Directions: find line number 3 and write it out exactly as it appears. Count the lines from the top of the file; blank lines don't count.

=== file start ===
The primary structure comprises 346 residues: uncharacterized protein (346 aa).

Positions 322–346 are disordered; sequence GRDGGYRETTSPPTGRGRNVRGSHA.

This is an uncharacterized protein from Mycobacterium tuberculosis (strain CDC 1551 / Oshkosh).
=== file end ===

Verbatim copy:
This is an uncharacterized protein from Mycobacterium tuberculosis (strain CDC 1551 / Oshkosh).